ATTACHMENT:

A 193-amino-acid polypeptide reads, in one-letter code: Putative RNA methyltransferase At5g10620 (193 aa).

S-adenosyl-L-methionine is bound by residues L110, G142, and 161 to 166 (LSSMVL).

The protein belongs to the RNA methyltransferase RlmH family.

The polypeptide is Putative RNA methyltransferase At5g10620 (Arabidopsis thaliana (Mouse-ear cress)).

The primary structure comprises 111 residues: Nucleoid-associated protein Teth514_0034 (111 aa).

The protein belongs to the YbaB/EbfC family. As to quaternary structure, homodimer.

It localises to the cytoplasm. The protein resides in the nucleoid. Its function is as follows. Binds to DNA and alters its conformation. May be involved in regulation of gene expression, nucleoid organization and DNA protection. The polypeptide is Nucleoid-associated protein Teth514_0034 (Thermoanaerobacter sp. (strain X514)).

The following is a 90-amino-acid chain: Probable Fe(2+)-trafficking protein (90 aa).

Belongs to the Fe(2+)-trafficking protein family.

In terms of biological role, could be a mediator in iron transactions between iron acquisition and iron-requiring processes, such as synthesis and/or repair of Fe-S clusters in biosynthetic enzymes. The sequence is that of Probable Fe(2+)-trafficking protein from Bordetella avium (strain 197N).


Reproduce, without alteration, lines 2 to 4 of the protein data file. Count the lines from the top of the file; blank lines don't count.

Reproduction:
S-adenosyl-L-methionine is bound by residues L110, G142, and 161 to 166 (LSSMVL).

The protein belongs to the RNA methyltransferase RlmH family.

The polypeptide is Putative RNA methyltransferase At5g10620 (Arabidopsis thaliana (Mouse-ear cress)).